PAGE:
With the fate of the polar bear, climate change has a face. Images of struggling polar bears were seen around the world. The main reason is the increase in temperature due to climate change in the Arctic. This will reduce the sea ice and the hunting opportunities for polar bears, for example, to remove seals. To talk about the protection of polar bears, who now for the first time in 28 years all five countries bordering the Arctic set about this issue to the table. Representatives from Norway, the USA, Canada, Russia and Greenland belong to Denmark will advise to Thursday in the northern Norwegian town of Tromsoe on ways to secure the survival of the polar bear in times of climate change.
The last international protection agreement was signed in 1973 and largely banned the hunting of polar bears, which at that time represented the greatest threat. The stock then recovered visibly – in 1973 the stock was estimated at 5,000 animals, today starts from about 25 000 copies, of which 60 percent live in the Canadian Arctic region. Reliable figures are not there, because the animals are solitary and scattered over a large area to live. In addition, the habitat of the animals is not easily accessible, so from places such as Russia, Eastern Arctic and Greenland are no reliable observations.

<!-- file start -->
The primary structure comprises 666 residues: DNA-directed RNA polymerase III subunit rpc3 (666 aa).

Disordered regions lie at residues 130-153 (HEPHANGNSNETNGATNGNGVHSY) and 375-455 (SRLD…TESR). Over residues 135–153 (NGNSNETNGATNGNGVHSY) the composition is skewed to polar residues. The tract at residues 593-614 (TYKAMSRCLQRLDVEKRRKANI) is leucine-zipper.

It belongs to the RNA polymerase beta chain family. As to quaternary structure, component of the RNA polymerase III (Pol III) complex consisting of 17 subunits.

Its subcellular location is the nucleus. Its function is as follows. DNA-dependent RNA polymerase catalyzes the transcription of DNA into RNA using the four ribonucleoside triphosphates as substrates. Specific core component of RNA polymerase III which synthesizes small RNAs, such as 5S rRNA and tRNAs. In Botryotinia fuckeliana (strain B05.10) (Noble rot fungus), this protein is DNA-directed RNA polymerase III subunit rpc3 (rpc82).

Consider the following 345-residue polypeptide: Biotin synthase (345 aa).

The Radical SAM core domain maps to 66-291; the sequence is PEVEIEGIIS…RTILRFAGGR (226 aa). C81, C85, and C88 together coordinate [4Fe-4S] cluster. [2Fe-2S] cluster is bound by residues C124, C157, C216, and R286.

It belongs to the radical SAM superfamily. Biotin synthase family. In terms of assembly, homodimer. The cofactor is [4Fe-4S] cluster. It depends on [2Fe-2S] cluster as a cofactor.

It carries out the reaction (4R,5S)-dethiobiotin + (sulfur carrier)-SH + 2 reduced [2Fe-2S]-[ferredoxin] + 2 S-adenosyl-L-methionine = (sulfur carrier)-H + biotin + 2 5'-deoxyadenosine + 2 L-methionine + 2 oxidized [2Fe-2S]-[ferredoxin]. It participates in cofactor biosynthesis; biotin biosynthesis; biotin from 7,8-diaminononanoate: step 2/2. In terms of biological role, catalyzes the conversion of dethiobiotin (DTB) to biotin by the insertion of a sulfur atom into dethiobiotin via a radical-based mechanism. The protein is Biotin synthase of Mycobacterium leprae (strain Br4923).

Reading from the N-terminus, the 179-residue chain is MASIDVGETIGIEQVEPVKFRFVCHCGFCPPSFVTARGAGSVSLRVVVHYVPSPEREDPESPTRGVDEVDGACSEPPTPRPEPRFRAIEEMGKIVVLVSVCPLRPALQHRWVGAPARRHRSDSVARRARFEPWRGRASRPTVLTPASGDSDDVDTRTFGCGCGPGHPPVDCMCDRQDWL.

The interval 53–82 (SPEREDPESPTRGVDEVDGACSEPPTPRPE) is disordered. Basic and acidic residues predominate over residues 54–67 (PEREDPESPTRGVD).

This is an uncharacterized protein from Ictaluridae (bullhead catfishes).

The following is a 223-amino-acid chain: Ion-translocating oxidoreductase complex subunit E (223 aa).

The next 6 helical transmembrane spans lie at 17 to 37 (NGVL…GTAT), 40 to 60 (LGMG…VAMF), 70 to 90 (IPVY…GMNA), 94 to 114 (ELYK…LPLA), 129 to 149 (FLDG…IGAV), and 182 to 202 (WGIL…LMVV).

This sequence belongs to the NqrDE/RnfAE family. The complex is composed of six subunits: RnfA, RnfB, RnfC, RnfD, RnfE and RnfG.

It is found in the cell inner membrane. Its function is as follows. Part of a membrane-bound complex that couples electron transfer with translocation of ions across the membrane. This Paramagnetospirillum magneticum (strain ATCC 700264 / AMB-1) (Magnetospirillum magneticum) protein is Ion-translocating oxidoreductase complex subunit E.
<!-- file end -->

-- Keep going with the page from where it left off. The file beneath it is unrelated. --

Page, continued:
The real danger represents the melting ice floes Polar bears use as a base for hunting seals. Is the Arctic Ocean ice-free some time now, the little polar bear hunt seals on which they depend as prey. This would be especially problematic for females, which reproduce themselves no longer, if they fall below a certain weight. That this risk is real, figures show two well-studied areas. One is the Hudson Bay in Canada, the other north of the Beaufort Sea of Alaska. In both, says conservation expert Volker Holmes by WWF, the polar bear population has declined by up to 20 percent. For both areas is evidence that the ice drastically zurückgehe.Es come later and go earlier. This time the hunting of polar bears shorten dramatically.
However, that polar bears really run the risk of drowning because melting ice is questionable. Polar bears are able to swim without stopping 100 kilometers and more. There have been discovered in recent years, some drowned animals, but if there really are more than ever, is unclear.
What is certain is that the habitat of the polar bear has changed due to climate change and that the requirements for the protection of polar bears are different than they were at the last Conference of the States 28 years ago. WWF hopes that the participating States agree on a common action plan to save the polar bears. This should include especially effective control of the hunting ban. It also calls for the designation of protected areas WWF to save the polar bears retreat. The production of oil and other commodities, should be regulated so that they do not go at the expense of the polar bear. Since the last conference now a generation had passed, we must act now, because the polar bear is not much time remains.